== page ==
Last month California passed the country’s strongest net neutrality law. But it will be a while before it takes effect.
The same evening Governor Jerry Brown signed the bill into law, the US Department of Justice filed suit to block it. On Friday, California attorney general Xavier Becerra reached a deal with the DOJ to delay implementing the law until a federal lawsuit over net neutrality is resolved. That could take years.
California’s law is designed to replace Obama-era rules by the Federal Communications Commission that banned internet providers like Comcast and AT&T from blocking or otherwise discriminating against lawful content. As part of an order passed last year jettisoning those rules, the FCC also banned states from passing their own net neutrality rules, though it’s not clear if the FCC has that authority.
The FCC order repealing those rules is now the subject of a legal battle between the agency and state attorneys general, consumer advocacy groups, and the technology industry. If those groups win in court, the California law might not be needed, since federal net neutrality regulations could remain in place. Also, the courts could uphold the FCC’s decision to jettison the net neutrality rules, but toss out the provision banning states from passing their own rules. That would strengthen California’s eventual case against the DOJ.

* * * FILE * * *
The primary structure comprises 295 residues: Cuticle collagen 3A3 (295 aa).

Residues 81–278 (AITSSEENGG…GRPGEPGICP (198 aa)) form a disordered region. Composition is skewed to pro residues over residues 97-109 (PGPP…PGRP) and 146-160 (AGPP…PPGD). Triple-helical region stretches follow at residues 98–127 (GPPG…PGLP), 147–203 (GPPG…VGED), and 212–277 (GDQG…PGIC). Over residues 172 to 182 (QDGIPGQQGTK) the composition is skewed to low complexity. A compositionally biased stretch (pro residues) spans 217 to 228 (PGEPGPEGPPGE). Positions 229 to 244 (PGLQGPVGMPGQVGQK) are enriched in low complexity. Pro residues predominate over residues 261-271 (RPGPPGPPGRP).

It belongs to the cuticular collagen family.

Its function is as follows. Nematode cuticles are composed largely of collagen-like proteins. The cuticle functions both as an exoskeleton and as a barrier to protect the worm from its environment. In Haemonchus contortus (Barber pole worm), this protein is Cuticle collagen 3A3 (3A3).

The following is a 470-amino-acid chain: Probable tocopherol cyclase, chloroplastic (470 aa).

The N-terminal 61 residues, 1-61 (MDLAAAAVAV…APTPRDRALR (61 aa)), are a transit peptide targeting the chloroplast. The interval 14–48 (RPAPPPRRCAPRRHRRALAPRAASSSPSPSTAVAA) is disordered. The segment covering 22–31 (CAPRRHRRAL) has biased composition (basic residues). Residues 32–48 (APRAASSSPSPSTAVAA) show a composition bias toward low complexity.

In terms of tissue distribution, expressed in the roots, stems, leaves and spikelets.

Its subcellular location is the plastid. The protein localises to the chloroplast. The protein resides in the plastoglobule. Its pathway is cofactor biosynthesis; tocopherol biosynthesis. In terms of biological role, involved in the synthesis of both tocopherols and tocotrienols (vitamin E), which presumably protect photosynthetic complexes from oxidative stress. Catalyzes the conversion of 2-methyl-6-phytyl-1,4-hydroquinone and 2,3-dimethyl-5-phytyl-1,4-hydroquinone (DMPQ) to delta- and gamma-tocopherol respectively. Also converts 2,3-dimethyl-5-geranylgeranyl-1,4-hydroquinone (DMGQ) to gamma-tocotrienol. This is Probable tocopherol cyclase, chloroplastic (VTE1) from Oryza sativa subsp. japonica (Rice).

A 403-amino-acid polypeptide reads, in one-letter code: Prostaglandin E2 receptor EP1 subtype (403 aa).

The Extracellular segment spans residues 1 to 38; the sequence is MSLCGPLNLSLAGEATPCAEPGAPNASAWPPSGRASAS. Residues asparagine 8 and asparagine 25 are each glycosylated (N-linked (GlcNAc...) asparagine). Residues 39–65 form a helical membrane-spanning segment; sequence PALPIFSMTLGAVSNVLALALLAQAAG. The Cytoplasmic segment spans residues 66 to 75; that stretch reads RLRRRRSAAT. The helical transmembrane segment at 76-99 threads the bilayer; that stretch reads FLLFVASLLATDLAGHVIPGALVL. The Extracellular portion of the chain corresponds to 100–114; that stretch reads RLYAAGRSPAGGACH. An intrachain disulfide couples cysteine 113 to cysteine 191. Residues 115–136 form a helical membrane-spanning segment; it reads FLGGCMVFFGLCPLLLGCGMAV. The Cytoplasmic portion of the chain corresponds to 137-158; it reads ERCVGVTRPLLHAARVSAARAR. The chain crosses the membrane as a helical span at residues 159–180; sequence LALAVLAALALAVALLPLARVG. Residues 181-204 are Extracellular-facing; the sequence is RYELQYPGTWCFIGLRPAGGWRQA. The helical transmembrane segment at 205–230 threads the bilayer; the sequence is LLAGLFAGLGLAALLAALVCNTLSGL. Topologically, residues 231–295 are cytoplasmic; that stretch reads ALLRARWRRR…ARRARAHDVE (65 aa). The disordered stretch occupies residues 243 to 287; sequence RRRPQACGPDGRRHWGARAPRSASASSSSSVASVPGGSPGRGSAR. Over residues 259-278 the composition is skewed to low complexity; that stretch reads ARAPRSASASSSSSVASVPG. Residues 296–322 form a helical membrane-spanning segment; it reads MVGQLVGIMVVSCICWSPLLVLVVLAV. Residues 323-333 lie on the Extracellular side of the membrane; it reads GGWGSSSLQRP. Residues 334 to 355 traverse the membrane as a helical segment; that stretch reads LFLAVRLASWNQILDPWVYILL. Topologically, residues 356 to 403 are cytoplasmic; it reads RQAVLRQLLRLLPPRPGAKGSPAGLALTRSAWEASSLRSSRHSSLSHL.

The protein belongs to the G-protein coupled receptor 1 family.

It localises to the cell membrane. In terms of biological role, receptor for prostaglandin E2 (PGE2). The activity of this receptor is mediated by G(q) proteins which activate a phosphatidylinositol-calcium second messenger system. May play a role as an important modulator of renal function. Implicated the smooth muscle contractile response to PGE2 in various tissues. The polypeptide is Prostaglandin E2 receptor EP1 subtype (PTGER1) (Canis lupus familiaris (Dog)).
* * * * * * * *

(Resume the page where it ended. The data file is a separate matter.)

The outcome of the lawsuit against the FCC’s order won’t necessarily resolve the issue in California, however. US attorney general Jeff Sessions has also argued that the California law is invalid because it attempts to regulate interstate commerce, which only the federal government can regulate. It’s also possible that congressional action to either restore the FCC rules or create new federal-level regulations could also render the California law moot.
“Of course, I very much want to see California’s net neutrality law go into effect immediately, in order to protect access to the internet,” California state senator Scott Wiener, who sponsored the net neutrality bill, said in a statement. “Yet I also understand and support the attorney general’s rationale for allowing the DC Circuit appeal to be resolved before we move forward to defend our net neutrality law in court.”
California isn’t the only state trying to take net neutrality protection into its own hands. Washington and Oregon have passed their own, less robust laws, and the governors of several other states have issued executive orders banning state agencies from doing business with internet providers that don’t honor net neutrality.
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